FOR IMMEDIATE RELEASE
May 1, 2007
MAYOR BLOOMBERG AND MPAA UNVEIL ANTI-VIDEO PIRACY CAMPAIGN
Mayor Also Signs Legislation Criminalizing Illegal Videotaping Of Films in Movie Theaters and Announces NYPD Has Seized Nearly 200,000 Pirated DVDs This Year As Part of Multi-Pronged Attack on Piracy
Mayor Michael R. Bloomberg today unveiled a public awareness campaign featuring a series of print and broadcast advertisements designed to combat the creation, distribution, and sale of illegally recorded films in New York City. Featuring PSAs to run on TV and in movie theaters and several bus shelters advertisements, the campaign sends the message that movie piracy harms our economy, kills jobs and impacts all New Yorkers. The Mayor also signed legislation that strengthens the penalty for illegally videotaping a film from a violation to a misdemeanor with increased jail time. The campaign and bill signing follow the October 2006 announcement of the City's three-pronged approach to combating piracy: tougher legislation, stepped-up enforcement and increased public awareness. The Mayor was joined by Police Commissioner Ray Kelly, Criminal Justice Coordinator John Feinblatt, Film, Theatre & Broadcasting Commissioner Katherine Oliver, Councilman David Yassky, MPAA Vice President and Director of U.S. Anti-Piracy Operations Mike Robinson, Tribeca Film Festival founder Jane Rosenthal, and Director Jay Roach at the announcement and bill signing at City Hall.
"Video piracy is not a victimless crime - it kills jobs for New Yorkers," said Mayor Bloomberg. "Not only does piracy drive up the costs of videos and movie tickets and harm our economy, but every New York consumer is being cheated by poor quality goods. Instead of buying shoddy pirated videos shot by criminals with camcorders, New Yorkers can support our booming film industry and its 100,000 employees - on and off the screen - by getting the 'real picture' and only purchasing legitimate videos."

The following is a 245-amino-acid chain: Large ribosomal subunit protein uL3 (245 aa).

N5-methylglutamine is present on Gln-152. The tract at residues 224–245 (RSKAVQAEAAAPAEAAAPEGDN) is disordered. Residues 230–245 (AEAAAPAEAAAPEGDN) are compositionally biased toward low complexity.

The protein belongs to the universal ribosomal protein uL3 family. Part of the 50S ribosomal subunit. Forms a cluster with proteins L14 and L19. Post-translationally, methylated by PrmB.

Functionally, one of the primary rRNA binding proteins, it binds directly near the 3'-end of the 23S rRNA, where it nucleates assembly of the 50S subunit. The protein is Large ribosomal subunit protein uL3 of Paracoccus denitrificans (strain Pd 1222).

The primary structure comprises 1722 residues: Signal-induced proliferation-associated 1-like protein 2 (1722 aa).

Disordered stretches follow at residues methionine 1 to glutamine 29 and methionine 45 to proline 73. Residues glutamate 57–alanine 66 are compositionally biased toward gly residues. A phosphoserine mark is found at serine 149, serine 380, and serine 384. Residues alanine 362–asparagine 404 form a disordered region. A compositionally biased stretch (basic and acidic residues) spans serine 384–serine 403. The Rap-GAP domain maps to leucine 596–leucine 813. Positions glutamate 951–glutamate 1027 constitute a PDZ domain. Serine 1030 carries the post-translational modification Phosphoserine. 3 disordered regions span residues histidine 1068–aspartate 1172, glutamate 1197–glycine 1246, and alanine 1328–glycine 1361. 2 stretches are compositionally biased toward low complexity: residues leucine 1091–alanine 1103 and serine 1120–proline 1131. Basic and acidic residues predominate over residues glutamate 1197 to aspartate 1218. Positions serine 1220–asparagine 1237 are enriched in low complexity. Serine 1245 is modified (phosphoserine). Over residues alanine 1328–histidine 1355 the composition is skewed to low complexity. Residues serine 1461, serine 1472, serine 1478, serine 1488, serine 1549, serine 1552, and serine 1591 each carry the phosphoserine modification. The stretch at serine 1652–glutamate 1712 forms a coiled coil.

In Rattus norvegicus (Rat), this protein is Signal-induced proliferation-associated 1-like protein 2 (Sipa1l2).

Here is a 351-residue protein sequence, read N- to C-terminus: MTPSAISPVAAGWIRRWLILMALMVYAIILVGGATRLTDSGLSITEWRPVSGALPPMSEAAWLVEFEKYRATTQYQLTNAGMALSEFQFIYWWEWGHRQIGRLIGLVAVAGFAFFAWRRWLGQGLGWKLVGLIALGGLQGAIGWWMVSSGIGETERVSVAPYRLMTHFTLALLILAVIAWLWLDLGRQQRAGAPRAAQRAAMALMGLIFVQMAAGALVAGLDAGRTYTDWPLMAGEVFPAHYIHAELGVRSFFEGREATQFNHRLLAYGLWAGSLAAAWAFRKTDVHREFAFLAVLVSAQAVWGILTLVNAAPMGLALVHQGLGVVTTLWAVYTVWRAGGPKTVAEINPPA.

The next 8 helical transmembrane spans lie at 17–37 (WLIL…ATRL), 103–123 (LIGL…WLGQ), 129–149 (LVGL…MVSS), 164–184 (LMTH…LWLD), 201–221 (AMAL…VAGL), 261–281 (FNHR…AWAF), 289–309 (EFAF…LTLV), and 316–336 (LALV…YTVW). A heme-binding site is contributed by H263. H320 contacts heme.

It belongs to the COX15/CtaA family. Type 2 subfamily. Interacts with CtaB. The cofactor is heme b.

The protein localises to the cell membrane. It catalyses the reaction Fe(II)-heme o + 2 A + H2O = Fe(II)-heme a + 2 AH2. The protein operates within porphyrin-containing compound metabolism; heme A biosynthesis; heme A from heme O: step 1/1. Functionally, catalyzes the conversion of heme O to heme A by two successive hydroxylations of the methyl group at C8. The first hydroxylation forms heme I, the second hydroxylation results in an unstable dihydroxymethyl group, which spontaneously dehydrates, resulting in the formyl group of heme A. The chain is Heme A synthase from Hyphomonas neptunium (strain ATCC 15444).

The City's thriving film, television and commercial production industry employs over 100,000 New Yorkers and generates $5 billion in economic activity. According to a new MPAA-commissioned study, the New York motion picture industry suffers an estimated $1.49 billion in lost output annually resulting in 22,986 fewer jobs and $903 million in lost earnings as a consequence of global and local piracy of motion pictures. The MPAA-commissioned study found that $637 million in total annual retail sales in New York are lost due to global and local piracy, resulting in a loss of $50 million in State and City sales taxes. Often taped with camcorders in movie theaters, the MPAA estimates that in 2006, New York City theaters were the origin of 43% of camcorder-source pirated DVDs tracked in the United States, and 20% of pirated movies seized globally.
Using the universally recognizable look and feel of the iconic ratings system, the campaign highlights the inferior quality of illegally videotaped movies, and features unique television spots with a corresponding series of print advertisements asking all New Yorkers to stop film piracy with the slogan "Get the Real Picture: Don't Buy Illegal DVDs Off The Street." The advertisements underscore the losing proposition of purchasing bootlegged DVDs with mock ratings of "RO" for Ripped-Off, "PS" for Poor Sound, "SP" for Stupid Purchase, "OV" for Obstructed View and "F" for Fake. To support the campaign, the City is committing outdoor bus shelter advertising space around New York for the summer release season starting in mid-May. @radical. media, a local New York City design and production company, produced both the bus shelters and video Pass.
The broadcast spots feature film clips from movies including last year's animated film "Happy Feet," as they might appear on illegal bootlegged DVDs. NY1, WNBC, WCBS, WABC, Fox-5, WPIX and NYC TV have agreed to run the spots on their stations. Time Warner has agreed to run the PSA on nearly 20 channels in addition to NY1. NYC TV will begin airing the spots on May 7, with the other channels to follow over the month. In addition, the movie theatre community is supporting this campaign and will be showing the trailer on area screens.